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THE VALLEY, Anguilla, 25 February, UK Minister of State for the Overseas Territories, Lord Ahmad of Wimbledon, says he “welcome as sensible changes” the first phase of proposals by the government of Anguilla to the Anguilla Constitution.

In a letter to Tom Tuegendhat MP, Chairman of UK Foreign Affairs Committee, Lord Ahmad said that in June 2018, the Government of Anguilla made a number of proposals to the UK government on amending the 1982 Anguilla Constitution. “The Anguilla Constitution is one of the few Overseas Territories Constitution that was not updated since the publication of the 1999 White Paper on the Overseas Territories, and the UK Government welcomed the GoA’s request,’ he said.

Lord Ahmad said the Chief Minister of Anguilla proposed a phased approach to constitutional amendments, with a first phase consisting of relatively minor changes, to take effect well before Anguilla’s elections, due by June 2020. These are the changes covered in the draft Order in Council.

The second phase will consist of a full review of the Constitution, to follow once the first phase has been completed. The Chief Minister has confirmed that the proposals in both phases will be based mainly on the recommendations of the Anguilla Constitutional and Electoral Reform Committee, which reported in early 2017.

The UK Minister said. “the first phase proposals have been negotiated through correspondence between me and the Chief Minister, and between FCO and GoA officials. They involve minor procedural changes, intended to improve the efficient process of government, and to prepare for the 2020 elections.”

They include changing the title of the Chief Minister to Premier; introducing a limit of two consecutive terms of office for the Chief Minister/Premier; measures to extend the definition of automatic “belongership” to include grandchildren of a grandparent born in Anguilla; increasing the number of ministers; abolishing the two unelected “nominated” members of the House, one currently nominated by the Governor alone, the other by the Governor on the advice of the Chief Minister; enabling the Anguilla legislature to enact electoral reforms that include creating a new island-wide single electoral district in addition to the existing single-member electoral districts, and to determine the number of elected members in the House of Assembly that it will return.

“I welcome these as sensible changes. They will make government in Anguilla more effective. Increasing the number of Ministers will recue Ministers’ current split portfolios. Increasing the elected members will partly serve to replace the two nominated members, whose inclusion in the House of Assembly is an anachronism. It will also serve to expand opportunities for debate and challenge in the House of Assembly, and increase government’s accountability to the people. The introduction of island-wide voting is a step forward as members elected on this basis will not be driven by the issues of a very small constituency. The British Virgin Islands and the Turks and Caicos Islands both have single and island-wide constituencies,” Lord Ahmad said.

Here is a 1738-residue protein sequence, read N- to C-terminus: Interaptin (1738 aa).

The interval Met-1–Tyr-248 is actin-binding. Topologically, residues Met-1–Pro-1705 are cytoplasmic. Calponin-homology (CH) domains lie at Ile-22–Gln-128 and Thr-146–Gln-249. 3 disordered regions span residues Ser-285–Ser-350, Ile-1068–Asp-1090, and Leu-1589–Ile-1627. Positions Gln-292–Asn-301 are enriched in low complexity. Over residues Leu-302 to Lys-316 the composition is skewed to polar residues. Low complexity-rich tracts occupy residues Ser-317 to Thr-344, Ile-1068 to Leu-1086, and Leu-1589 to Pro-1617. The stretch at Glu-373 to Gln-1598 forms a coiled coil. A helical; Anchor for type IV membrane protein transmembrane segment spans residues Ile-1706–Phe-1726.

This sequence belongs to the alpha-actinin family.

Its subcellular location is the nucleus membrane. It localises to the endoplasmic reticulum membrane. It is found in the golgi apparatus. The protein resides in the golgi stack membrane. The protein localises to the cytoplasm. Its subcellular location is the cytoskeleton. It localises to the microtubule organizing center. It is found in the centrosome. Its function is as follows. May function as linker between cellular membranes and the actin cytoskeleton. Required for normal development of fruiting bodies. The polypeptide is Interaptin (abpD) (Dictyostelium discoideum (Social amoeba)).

Lord Ahmad said he was aware that the Leader of the Opposition in Anguilla, “has raised concerns that the first stage of constitutional reform is highly selective of the raft of proposals made in the Constitutional and Electoral Committee report,” He said he was confident that this is will not be the4 case because the Chief Minster has committed to a timetable for the second stage, “which will bring forward a wide rang of proposed changes as recommended by the Constitutional and Electoral Committee, and is due to start by July.”

Lord Ahmad said,”the Chief Minister has also committed to full transparency regarding the Government’s approach to constitutional and electoral reform.”  The Committee’s 2017 report was produced in a highly consultative process entailing widespread public and media engagement on the island.

Lord Ahmad said he has assured the Leader of the Opposition, “that I do not see GoA’s two-stage approach as selective, and am confident that the proposals to be considered in both the first phase and th4 second phase reflect a satisfactory degree of public support,” adding “this is a pre-requisite for the UK government’s consideration of proposals for constitutional change.”

He said he was “also confident that it is not improper for GoA to be seeking to make these reforms to the electoral process at this stage, over a year before the territory’s elections due by June 2020. This timeframe is in accordance with established electoral best practice, advocated for example by the Venice Commission.”

“The proposals do not affect the balance of constitutional powers between the UK and Government of Anguilla. They are in line with the UK government’s policy on the constitutional arrangements with the Overseas Territories aa set out in the 2012 White Paper: The Overseas Territories: Security, Success and Sustainability.” That made clear the UK government’s commitment to ensure the constitutional arrangements with the Overseas Territories work effectively to promote the best interests of the Territories and of the UK, and to ensure a dialogue on constitutional issues is sustained with all those Territories that wish to engage in it,” Lord Ahmad’s letter to Tom Tuegendhat, Chairman of the OK Foreign Affairs Committee  concluded.  


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